• Camera Calibration Parameters. Camera calibration is outside the scope of this work, however the parameters are defined as 11 free parameters [435, 432]—3 for rotation, 3 for translation, and 5 intrinsic—plus one or more lens distortion parameters to reconstruct 3D points in world coordinates from the pixels in 2D camera space. The camera calibration may be performed using several methods, including a known calibration image pattern or one of many self-calibration methods [436]. Extrinsic parameters define the location of the camera in world coordinates, and intrinsic parameters define the relationships between pixel coordinates in camera image coordinates. Key variables include the calibrated baseline distance between two cameras at the principal point or center point of the image under the optics; the focal length of the optics; their pixel size and aspect ratio, which is computed from the sensor size divided by pixel resolution in each axis; and the position and orientation of the cameras.

  • Fundamental Matrix or Essential Matrix. These two matrices are related, defining the popular geometry of the stereo camera system for projective reconstruction [438, 436, 437]. Their derivation is beyond the scope of this work. Either matrix may be used, depending on the algorithms employed. The essential matrix uses only the extrinsic camera parameters and camera coordinates, and the fundamental matrix depends on both the extrinsic and intrinsic parameters, and reveals pixel relationships between the stereo image pairs on epipolar lines.

In either case, we end up with projective transformations to reconstruct the 3D points from the 2D camera points in the stereo image pair.

Stereo processing steps are typically as follows:
  1. 1.

    Capture:Photograph the left/right image pair simultaneously.

     
  2. 2.

    Rectification:Rectify left/right image pair onto the same plane, so that pixel rows x coordinates and lines are aligned. Several projective warping methods may be used for rectification [437]. Rectification reduces the pattern match problem to a 1D search along the x-axis between images by aligning the images along the x-axis. Rectification may also include radial distortion corrections for the optics as a separate step; however, many cameras include a built-in factory-calibrated radial distortion correction.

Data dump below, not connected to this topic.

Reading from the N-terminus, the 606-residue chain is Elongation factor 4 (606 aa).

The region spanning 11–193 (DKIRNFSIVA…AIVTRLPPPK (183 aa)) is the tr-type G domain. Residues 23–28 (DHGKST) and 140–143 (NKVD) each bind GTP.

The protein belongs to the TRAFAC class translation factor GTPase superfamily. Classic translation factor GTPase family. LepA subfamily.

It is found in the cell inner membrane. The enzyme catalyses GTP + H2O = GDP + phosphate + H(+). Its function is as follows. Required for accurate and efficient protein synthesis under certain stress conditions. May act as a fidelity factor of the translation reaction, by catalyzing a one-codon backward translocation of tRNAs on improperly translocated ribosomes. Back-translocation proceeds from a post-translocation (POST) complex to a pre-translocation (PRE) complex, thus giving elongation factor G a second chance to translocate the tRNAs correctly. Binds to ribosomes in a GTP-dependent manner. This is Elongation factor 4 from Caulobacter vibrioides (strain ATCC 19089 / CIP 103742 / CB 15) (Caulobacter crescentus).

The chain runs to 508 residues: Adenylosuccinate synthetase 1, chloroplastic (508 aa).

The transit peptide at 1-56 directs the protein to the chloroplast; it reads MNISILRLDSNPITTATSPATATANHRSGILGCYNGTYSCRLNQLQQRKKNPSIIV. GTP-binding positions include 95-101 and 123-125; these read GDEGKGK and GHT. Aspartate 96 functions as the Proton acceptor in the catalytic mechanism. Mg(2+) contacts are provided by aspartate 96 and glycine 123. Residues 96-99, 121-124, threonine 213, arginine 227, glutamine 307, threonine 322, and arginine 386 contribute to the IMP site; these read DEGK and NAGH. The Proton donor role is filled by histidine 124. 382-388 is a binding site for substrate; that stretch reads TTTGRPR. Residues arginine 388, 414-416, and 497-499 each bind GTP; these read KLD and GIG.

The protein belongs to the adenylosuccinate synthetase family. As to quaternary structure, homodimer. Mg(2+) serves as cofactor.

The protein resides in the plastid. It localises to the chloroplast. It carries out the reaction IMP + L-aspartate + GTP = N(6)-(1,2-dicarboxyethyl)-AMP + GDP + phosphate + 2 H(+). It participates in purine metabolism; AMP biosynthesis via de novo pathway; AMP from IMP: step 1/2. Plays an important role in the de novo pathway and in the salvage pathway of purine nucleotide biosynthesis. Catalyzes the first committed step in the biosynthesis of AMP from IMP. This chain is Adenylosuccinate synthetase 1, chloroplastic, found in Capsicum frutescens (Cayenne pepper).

3. 3.

    Feature Description:For each pixel in the image pairs, isolate a small region surrounding each pixel as a target feature descriptor. Various methods are used for stereo feature description [215, 120].

     
  4. 4.

    Correspondence:Search for each target feature in the opposite image pair. The search operation is typically done twice, first searching for left-pair target features in the right image and then right-pair target features in the left image. Subpixel accuracy is required for correspondence to increase depth field accuracy.

     
  5. 5.

    Triangulation:Compute the disparity or distance between matched points using triangulation [439]. Sort all L/R target feature matches to find the best quality matches, using one of many methods [440].

     
  6. 6.

    Hole Filling:For pixels and associated target features with no corresponding good match, there is a hole in the depth map at that location. Holes may be caused by occlusion of the feature in either of the L/R image pairs, or simply by poor features to begin with. Holes are filled using local region nearest-neighbor pixel interpolation methods.

     

Stereo depth-range resolution is an exponential function of distance from the viewpoint: in general, the wider the baseline, the better the long-range depth resolution. A shorter baseline is better for close-range depth (see Figures 1-10 and 1-20). Human-eye baseline or inter-pupillary distance has been measured as between 50 and75mm, averaging about 70mm for males and 65mm for females.

Multi-view stereo (MVS) is a related method to compute depth from several views using different baselines of the same subject, such as from a single or monocular camera, or an array of cameras. Monocular, MVS, and array camera depth sensing are covered later in this section.

Structured and Coded Light

Structured or coded light uses specific patterns projected into the scene and imaged back, then measured to determine depth; see Figure 1-11. We define the following approaches for using structured light for this discussion [445]:
  • Spatial single-pattern methods , requiring only a single illumination pattern in a single image.

  • Timed multiplexing multi-pattern methods, requiring a sequence of pattern illuminations and images, typically using binary or n-array codes, sometimes involving phase shifting or dithering the patterns in subsequent frames to increase resolution. Common pattern sequences include gray codes, binary codes, sinusoidal codes, and other unique codes.

Figure 1-11.